A month ago we started to pilot the IC Pen. It is a digital pen – the customer signs a document as if with a regular pen and at the same time their signature is scanned and transferred to the electronic version of the document. The IC Pen does not change anything for the customer, but it decreases amount of paper and time necessary for archiving the documents on our side. This allows our employees to save time required to serve the client at the bank branch. We expect that IC Pen will be the transition solution before full digitization, or in situations where the customer does not accept electronic documents only.
Is the IC Pen an idea that came from a startup?
Yes, it was developed by a startup called IC Solutions, whom we met thanks to the accelerator that we partner with. This was a ‘ready to go’ solution, working already in other industries, where it is required to fill in forms. At first we had to put a lot of work on the bank side to adapt the tool to our needs, integrate it with the bank’s print and customer service systems. What is always important when implementing innovative solutions in a bank, are the legal issues related to allowing such technology in bank’s operations. It happens often that the regulatory barriers are the main obstacle in this process.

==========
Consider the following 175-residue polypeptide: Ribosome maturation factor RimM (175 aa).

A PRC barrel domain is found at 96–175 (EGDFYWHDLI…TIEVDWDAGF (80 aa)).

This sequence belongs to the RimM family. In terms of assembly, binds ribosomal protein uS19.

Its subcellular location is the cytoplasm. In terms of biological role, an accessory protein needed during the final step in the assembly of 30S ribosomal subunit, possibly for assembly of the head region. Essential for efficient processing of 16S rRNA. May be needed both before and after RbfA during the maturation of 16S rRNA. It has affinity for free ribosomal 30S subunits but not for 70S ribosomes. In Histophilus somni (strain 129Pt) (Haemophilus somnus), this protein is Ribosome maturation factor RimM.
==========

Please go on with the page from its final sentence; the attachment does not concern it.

Do you think that the IC Pen will become a permanent part of bank’s operations?
We will see after the pilot. We need about 6 months to see how the new thing is perceived by the customers. With technologies less noticeable by customers, 3-4 months of testing are enough. Only after such time we can say whether a new solution is useful to us or not.
What happens if the pilot shows that the solution is not of use for the bank?
If a given solution does not work or the customers do not accept it, then it is a signal to us not to go in that direction. It is also valuable knowledge. The success of such pilot is measuered by both, positive and negative recommendation on the use of the technology in the bank. For the startup the experience gained when working with a large financial institution is the added value itself.